For Sebold, the process of writing Lucky was a vital part of writing The Lovely Bones. She said, "That story was getting in the way of all the other stories that I didn't even know I wanted to tell."
When Sebold was asked in an interview how she found the voices of her characters, she responded that reading poetry is "a big part" of her writing process:
It's usually down to three to five poets per each book, and then I read a few of their poems every morning before I sit down to work.
She went on to explain that she felt that poetry made her more aware of her subconscious as she wrote, and she has described poetry as her "fuel tank."
Six weeks before its release, The Lovely Bones topped the book list on Amazon.com, due at least in part to writer Anna Quindlen's rave review of the book. A week before it came out, the book had already been reprinted six times to meet the expected demand. A week after publication, there were more than a half million copies in print, and after three months the novel had gone through 18 printings and had more than 2 million copies in print. For a first novel, this success is astounding and even led the publisher's marketing director to note that the success "reminds you why you chose this business."
Most American reviewers raved about The Lovely Bones. A reviewer for the New York Times stated, "This is a high-wire act for a first novelist, and Alice Sebold maintains almost perfect balance." The reviewer continued, "The Lovely Bones takes the stuff of neighborhood tragedy ... and turns it into literature."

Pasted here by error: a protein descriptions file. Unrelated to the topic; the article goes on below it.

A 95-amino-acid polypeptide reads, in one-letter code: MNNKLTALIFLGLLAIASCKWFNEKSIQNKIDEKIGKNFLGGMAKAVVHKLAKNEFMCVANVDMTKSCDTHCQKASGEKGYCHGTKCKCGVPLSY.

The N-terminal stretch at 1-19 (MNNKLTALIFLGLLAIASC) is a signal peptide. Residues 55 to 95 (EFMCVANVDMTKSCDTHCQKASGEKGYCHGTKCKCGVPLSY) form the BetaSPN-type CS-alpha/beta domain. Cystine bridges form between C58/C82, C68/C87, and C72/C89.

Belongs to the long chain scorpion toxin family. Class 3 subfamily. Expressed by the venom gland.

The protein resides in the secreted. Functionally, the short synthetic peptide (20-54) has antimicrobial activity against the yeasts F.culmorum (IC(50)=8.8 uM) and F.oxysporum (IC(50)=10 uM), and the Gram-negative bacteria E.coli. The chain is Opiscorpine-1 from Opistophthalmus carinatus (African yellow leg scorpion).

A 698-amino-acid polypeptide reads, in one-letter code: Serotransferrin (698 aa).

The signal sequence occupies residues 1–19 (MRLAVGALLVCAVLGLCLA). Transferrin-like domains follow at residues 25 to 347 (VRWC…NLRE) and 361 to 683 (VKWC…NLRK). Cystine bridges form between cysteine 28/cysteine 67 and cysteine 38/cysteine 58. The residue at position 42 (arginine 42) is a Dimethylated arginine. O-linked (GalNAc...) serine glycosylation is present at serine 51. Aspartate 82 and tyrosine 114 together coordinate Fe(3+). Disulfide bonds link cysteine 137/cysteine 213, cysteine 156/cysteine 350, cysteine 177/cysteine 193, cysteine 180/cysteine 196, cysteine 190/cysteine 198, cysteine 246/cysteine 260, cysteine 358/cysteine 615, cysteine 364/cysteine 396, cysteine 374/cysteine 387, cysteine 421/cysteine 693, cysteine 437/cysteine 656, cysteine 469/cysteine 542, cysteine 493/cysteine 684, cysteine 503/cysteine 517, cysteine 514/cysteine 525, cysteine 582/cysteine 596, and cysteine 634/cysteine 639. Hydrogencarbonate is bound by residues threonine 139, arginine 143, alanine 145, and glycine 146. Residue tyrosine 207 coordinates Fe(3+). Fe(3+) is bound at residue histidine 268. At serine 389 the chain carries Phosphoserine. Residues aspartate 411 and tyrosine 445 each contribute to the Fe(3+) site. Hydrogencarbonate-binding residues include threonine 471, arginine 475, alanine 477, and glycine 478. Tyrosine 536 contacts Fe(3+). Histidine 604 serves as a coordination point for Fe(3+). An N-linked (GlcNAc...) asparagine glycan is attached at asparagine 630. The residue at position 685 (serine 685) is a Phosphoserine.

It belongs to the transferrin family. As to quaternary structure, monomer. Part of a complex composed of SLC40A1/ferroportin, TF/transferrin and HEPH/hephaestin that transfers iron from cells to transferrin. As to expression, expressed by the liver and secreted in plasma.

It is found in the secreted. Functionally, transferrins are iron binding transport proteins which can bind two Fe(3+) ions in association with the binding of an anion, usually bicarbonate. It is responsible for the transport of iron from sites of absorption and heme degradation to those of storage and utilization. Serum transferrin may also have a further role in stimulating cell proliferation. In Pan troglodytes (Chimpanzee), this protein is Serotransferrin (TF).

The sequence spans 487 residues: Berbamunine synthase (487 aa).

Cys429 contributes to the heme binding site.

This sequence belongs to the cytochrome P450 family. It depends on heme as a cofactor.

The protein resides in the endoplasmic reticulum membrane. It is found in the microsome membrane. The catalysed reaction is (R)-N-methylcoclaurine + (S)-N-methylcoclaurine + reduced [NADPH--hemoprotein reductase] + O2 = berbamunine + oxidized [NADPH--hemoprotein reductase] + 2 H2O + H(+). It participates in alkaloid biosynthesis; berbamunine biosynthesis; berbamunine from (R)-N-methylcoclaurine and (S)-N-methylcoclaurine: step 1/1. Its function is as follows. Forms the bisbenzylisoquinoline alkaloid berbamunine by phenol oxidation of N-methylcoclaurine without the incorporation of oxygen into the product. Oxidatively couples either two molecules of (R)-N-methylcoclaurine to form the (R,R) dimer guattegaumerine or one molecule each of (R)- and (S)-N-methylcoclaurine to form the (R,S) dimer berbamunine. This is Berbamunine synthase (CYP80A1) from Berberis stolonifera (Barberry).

Some British reviewers, however, were less positive. A reviewer for the Guardian wrote it was "not exactly bad" but called it "a slick, overpoweringly saccharine and unfeeling exercise in sentiment and whimsy." Tempering the blow with humor, the reviewer noted that his opinion may have been due to "cultural differences," explaining that "the manufacturers of fizzy drinks find it necessary to load their products with extra sugar in America, or so I believe."
When Sebold began writing the novel in the 1990s, its title was Monsters. She gave it to Wilton Barnhardt, a writer friend, to read, and he passed it on to his agent. The novel was renamed This Wide Heaven and then given its final name, The Lovely Bones.
When Peter Jackson took on the direction of the 2009 film version of The Lovely Bones, he made the decision to leave out the rape of the main character, 14-year-old Susie Salmon. When asked about his choice, he responded that he wanted his daughter to be able to see the "positive aspects" of the film. He said,
We wanted to make a film that teenagers could watch ... So it was important for us to not go into an R-rated territory at all.
Sebold's second novel, published in 2007, is titled The Almost Moon. It tells the story of a 49-year-old narrator who decides to smother her monstrous mother with a towel. Reviewers felt it had too much in common with The Lovely Bones, with New York Magazine claiming, "The Almost Moon retains (and even extends) all of The Lovely [Bones's] faults without offering any of its virtues." The New York Times stated that the narrator "comes off as a talkative monster, whom the reader never comes to understand."